This is an archived article that was published on sltrib.com in 2012, and information in the article may be outdated. It is provided only for personal research purposes and may not be reprinted.
As Kevin Kirk celebrates Record Store Day this Saturday at his Heavy Metal Shop, he'll be reflecting on a series of numbers.
He turned 50 this year; his shop is celebrating its 25th anniversary.
And despite the number of Record Store Day exclusives he'll be selling, Kirk will be considering the thousands and thousands of Heavy Metal Shop T-shirts and hooded sweatshirts he has sold since the store opened.
Record Store Day is one of Kirk's busiest days of business each year, and it's a sure bet that his customers will be shelling out more money Saturday for what has become the local music scene's most popular, and omnipresent, item of fashion apparel.
"It's my main business," said Kirk of his Heavy Metal Shop T-shirts and hooded sweatshirts. "Sometimes that's all I sell."
Don't ask for the exact number of shirts he's sold. He doesn't keep track.
Locals recognize the familiar design from the store with the motto "Peddlin' Evil Since 1987":
• The stark black-and-white aesthetic.
• Half of a menacing skull peering into your dark soul.
• Topped off with lettering in a font with piratesque flair declaring the name of the shop and the city where it resides.
It's not just local headbangers who wear the logo proudly the shirts have been seen all over the world.
You might have seen the logo in Sleigh Bells' video "Rill, Rill," where guitarist Derek Miller wears a Heavy Metal Shop hoodie. Or perhaps you glimpsed it in a scene in the Adam Sandler movie "Little Nicky."
Or you might have seen the shirt at a local concert, worn by one of the members of Slayer, or tattooed on the arm of I Can Lick Any Sonofabitch in the House frontman Michael Dean Damron, a frequent performer of in-store shows at the Salt Lake City shop.
Tribune movie critic Sean P. Means once spotted a Pixar animator wearing a Heavy Metal Shop shirt at a 2003 California press junket for "Finding Nemo."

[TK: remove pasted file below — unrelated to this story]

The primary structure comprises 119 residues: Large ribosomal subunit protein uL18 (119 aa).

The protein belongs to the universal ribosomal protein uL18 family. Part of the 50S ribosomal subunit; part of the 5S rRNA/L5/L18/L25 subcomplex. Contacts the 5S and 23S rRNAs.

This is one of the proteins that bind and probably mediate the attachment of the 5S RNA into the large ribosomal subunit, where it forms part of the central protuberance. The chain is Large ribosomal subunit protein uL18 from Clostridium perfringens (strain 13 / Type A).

Music store customer Chad Gilgen met a man from Germany on a music message board who claimed he proudly wore his Heavy Metal Shop T-shirt on the streets of Berlin. Another customer told Kirk on a trip to The Netherlands he had seen a man in Amsterdam sporting a Heavy Metal shirt.
The design originated a quarter-century ago, when Kirk was closing down a general-interest CD shop to launch a store that celebrated his love of Slayer, Anthrax, The Stooges and Megadeth.
One of his customers was a graphic artist, Kirk explained while sitting behind the counter of his shop in his blue La-Z-Boy, his long hair dangling from his head, topped by a perennial ballcap. "He wasn't a metal head," Kirk said. "I told him I wanted something with blood."
That graphic artist was Rob Will, now 51 and a mild-mannered sales and marketing engineer in Salt Lake City. Will said he made an agreement with Kirk: He'd design the logo, and all he wanted in return were 16 jazz CDs that Kirk "wanted to dump anyway," Will remembered.
The design was intended "to scare the straights," he added.
The classic textbook Gray's Anatomy didn't have the skull image that Will envisioned, so he began sketching with a crayon his own images of a skull. "At some point, we were throwing around the Jolly Roger," Will said.
But Kirk wasn't an easy customer. Will said he brought 20 versions of the design to Kirk before the store owner agreed on the logo, which has remained unchanged through the years.
Twenty-five years later, Will said he and his daughter get a kick at seeing the design pop up all around town. "I'm the antithesis of those who walk through his door every day," said Will, who wears a suit and tie to work.
Several weeks ago, Will's daughter spotted a shopper at Smith's wearing a Heavy Metal Shop T-shirt. She gleefully told the customer that her dad created the design. The shopper looked at her suit-clad father and probably thought the girl needed to get off her medication, Will said with a laugh.
The design has become iconic in Salt Lake City. Because Gilgen tends to wear shirts until he tears a hole in them, he estimated that he has owned at least 10 Heavy Metal Shop T-shirts since his high-school years. He has sent at least that many to friends across the country who have seen his shirt and want one of their own. Whenever Gilgen attends shows outside Utah, concertgoers mob him and ask him where they can get a shirt like his.
Kirk always clad in black with thick-rimmed glasses, and always accompanied by his docile dachshund, Sydney thinks the shirts might have spread thanks to his regular booth at the Salt Lake City International Tattoo Convention. Tattoo artists from all over the world buy his T-shirts in droves when he hawks them at the convention.
Despite the pittance Will made from the design, he never considered charging Kirk more money. He'd entertain the idea only if Kirk was a "bazillionaire," Will said. Instead, he's proud every time he sees the logo, glad that "I'm the guy who helps him peddle evil."
Celebrate live music
Saturday, April 21 is Record Store Day at local independently owned stores, which are offering special deals on vinyl records, and some exclusive recordings or in-store concerts. Check out our list of Utah store offerings here http://bit.ly/HQsPn0.